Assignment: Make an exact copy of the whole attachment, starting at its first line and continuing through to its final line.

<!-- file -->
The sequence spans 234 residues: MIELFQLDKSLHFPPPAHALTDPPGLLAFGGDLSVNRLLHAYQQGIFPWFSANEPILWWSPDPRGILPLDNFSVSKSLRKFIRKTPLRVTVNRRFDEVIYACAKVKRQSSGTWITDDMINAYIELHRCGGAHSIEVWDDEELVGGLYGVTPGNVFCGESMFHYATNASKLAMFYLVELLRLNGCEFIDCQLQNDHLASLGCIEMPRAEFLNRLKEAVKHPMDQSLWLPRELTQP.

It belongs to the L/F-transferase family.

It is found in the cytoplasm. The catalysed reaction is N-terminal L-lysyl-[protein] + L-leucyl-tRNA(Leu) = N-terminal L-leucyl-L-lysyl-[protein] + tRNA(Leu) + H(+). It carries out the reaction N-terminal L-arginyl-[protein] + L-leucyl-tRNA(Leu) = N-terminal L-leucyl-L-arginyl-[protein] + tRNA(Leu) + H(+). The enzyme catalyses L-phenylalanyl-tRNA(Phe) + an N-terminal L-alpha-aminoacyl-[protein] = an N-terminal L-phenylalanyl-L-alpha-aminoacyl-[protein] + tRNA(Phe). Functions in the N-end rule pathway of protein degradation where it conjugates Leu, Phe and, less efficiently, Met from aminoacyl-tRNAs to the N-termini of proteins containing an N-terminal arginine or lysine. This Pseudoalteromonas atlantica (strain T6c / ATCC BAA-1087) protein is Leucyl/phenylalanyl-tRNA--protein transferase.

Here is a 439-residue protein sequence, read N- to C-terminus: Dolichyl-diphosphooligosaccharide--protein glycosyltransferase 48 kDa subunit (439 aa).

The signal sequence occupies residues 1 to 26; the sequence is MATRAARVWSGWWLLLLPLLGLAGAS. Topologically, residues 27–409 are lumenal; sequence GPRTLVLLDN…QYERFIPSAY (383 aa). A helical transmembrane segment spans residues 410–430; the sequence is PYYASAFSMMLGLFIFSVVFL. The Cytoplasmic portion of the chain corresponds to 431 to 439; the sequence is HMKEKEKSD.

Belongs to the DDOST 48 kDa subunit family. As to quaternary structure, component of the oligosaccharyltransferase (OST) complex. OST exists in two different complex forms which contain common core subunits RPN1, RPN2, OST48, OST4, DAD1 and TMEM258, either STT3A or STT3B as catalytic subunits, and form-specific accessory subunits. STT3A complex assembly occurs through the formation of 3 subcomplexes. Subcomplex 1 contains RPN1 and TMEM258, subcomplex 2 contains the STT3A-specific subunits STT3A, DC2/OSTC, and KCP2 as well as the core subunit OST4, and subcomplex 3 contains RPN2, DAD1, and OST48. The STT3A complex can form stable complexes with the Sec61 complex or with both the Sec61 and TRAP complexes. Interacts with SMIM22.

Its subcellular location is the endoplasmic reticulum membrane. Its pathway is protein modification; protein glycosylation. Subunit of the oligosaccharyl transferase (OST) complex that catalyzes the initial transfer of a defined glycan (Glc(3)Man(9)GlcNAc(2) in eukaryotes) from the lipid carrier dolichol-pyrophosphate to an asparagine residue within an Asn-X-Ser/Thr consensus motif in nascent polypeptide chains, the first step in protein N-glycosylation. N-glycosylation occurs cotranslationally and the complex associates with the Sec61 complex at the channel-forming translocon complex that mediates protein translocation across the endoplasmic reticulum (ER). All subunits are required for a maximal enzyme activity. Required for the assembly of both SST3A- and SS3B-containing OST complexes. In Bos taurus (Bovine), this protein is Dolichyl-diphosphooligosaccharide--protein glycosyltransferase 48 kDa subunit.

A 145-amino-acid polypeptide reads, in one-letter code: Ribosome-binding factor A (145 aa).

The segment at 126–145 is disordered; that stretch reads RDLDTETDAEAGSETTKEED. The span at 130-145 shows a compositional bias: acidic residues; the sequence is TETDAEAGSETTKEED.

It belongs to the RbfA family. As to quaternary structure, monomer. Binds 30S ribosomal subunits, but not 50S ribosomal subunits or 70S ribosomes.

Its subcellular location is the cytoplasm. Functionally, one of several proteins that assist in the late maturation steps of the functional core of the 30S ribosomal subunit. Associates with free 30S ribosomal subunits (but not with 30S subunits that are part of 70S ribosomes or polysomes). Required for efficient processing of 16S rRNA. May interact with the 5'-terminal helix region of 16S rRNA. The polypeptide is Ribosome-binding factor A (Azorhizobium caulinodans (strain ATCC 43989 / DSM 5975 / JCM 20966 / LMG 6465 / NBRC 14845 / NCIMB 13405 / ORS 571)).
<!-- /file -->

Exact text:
The sequence spans 234 residues: MIELFQLDKSLHFPPPAHALTDPPGLLAFGGDLSVNRLLHAYQQGIFPWFSANEPILWWSPDPRGILPLDNFSVSKSLRKFIRKTPLRVTVNRRFDEVIYACAKVKRQSSGTWITDDMINAYIELHRCGGAHSIEVWDDEELVGGLYGVTPGNVFCGESMFHYATNASKLAMFYLVELLRLNGCEFIDCQLQNDHLASLGCIEMPRAEFLNRLKEAVKHPMDQSLWLPRELTQP.

It belongs to the L/F-transferase family.

It is found in the cytoplasm. The catalysed reaction is N-terminal L-lysyl-[protein] + L-leucyl-tRNA(Leu) = N-terminal L-leucyl-L-lysyl-[protein] + tRNA(Leu) + H(+). It carries out the reaction N-terminal L-arginyl-[protein] + L-leucyl-tRNA(Leu) = N-terminal L-leucyl-L-arginyl-[protein] + tRNA(Leu) + H(+). The enzyme catalyses L-phenylalanyl-tRNA(Phe) + an N-terminal L-alpha-aminoacyl-[protein] = an N-terminal L-phenylalanyl-L-alpha-aminoacyl-[protein] + tRNA(Phe). Functions in the N-end rule pathway of protein degradation where it conjugates Leu, Phe and, less efficiently, Met from aminoacyl-tRNAs to the N-termini of proteins containing an N-terminal arginine or lysine. This Pseudoalteromonas atlantica (strain T6c / ATCC BAA-1087) protein is Leucyl/phenylalanyl-tRNA--protein transferase.

Here is a 439-residue protein sequence, read N- to C-terminus: Dolichyl-diphosphooligosaccharide--protein glycosyltransferase 48 kDa subunit (439 aa).

The signal sequence occupies residues 1 to 26; the sequence is MATRAARVWSGWWLLLLPLLGLAGAS. Topologically, residues 27–409 are lumenal; sequence GPRTLVLLDN…QYERFIPSAY (383 aa). A helical transmembrane segment spans residues 410–430; the sequence is PYYASAFSMMLGLFIFSVVFL. The Cytoplasmic portion of the chain corresponds to 431 to 439; the sequence is HMKEKEKSD.

Belongs to the DDOST 48 kDa subunit family. As to quaternary structure, component of the oligosaccharyltransferase (OST) complex. OST exists in two different complex forms which contain common core subunits RPN1, RPN2, OST48, OST4, DAD1 and TMEM258, either STT3A or STT3B as catalytic subunits, and form-specific accessory subunits. STT3A complex assembly occurs through the formation of 3 subcomplexes. Subcomplex 1 contains RPN1 and TMEM258, subcomplex 2 contains the STT3A-specific subunits STT3A, DC2/OSTC, and KCP2 as well as the core subunit OST4, and subcomplex 3 contains RPN2, DAD1, and OST48. The STT3A complex can form stable complexes with the Sec61 complex or with both the Sec61 and TRAP complexes. Interacts with SMIM22.

Its subcellular location is the endoplasmic reticulum membrane. Its pathway is protein modification; protein glycosylation. Subunit of the oligosaccharyl transferase (OST) complex that catalyzes the initial transfer of a defined glycan (Glc(3)Man(9)GlcNAc(2) in eukaryotes) from the lipid carrier dolichol-pyrophosphate to an asparagine residue within an Asn-X-Ser/Thr consensus motif in nascent polypeptide chains, the first step in protein N-glycosylation. N-glycosylation occurs cotranslationally and the complex associates with the Sec61 complex at the channel-forming translocon complex that mediates protein translocation across the endoplasmic reticulum (ER). All subunits are required for a maximal enzyme activity. Required for the assembly of both SST3A- and SS3B-containing OST complexes. In Bos taurus (Bovine), this protein is Dolichyl-diphosphooligosaccharide--protein glycosyltransferase 48 kDa subunit.

A 145-amino-acid polypeptide reads, in one-letter code: Ribosome-binding factor A (145 aa).

The segment at 126–145 is disordered; that stretch reads RDLDTETDAEAGSETTKEED. The span at 130-145 shows a compositional bias: acidic residues; the sequence is TETDAEAGSETTKEED.

It belongs to the RbfA family. As to quaternary structure, monomer. Binds 30S ribosomal subunits, but not 50S ribosomal subunits or 70S ribosomes.

Its subcellular location is the cytoplasm. Functionally, one of several proteins that assist in the late maturation steps of the functional core of the 30S ribosomal subunit. Associates with free 30S ribosomal subunits (but not with 30S subunits that are part of 70S ribosomes or polysomes). Required for efficient processing of 16S rRNA. May interact with the 5'-terminal helix region of 16S rRNA. The polypeptide is Ribosome-binding factor A (Azorhizobium caulinodans (strain ATCC 43989 / DSM 5975 / JCM 20966 / LMG 6465 / NBRC 14845 / NCIMB 13405 / ORS 571)).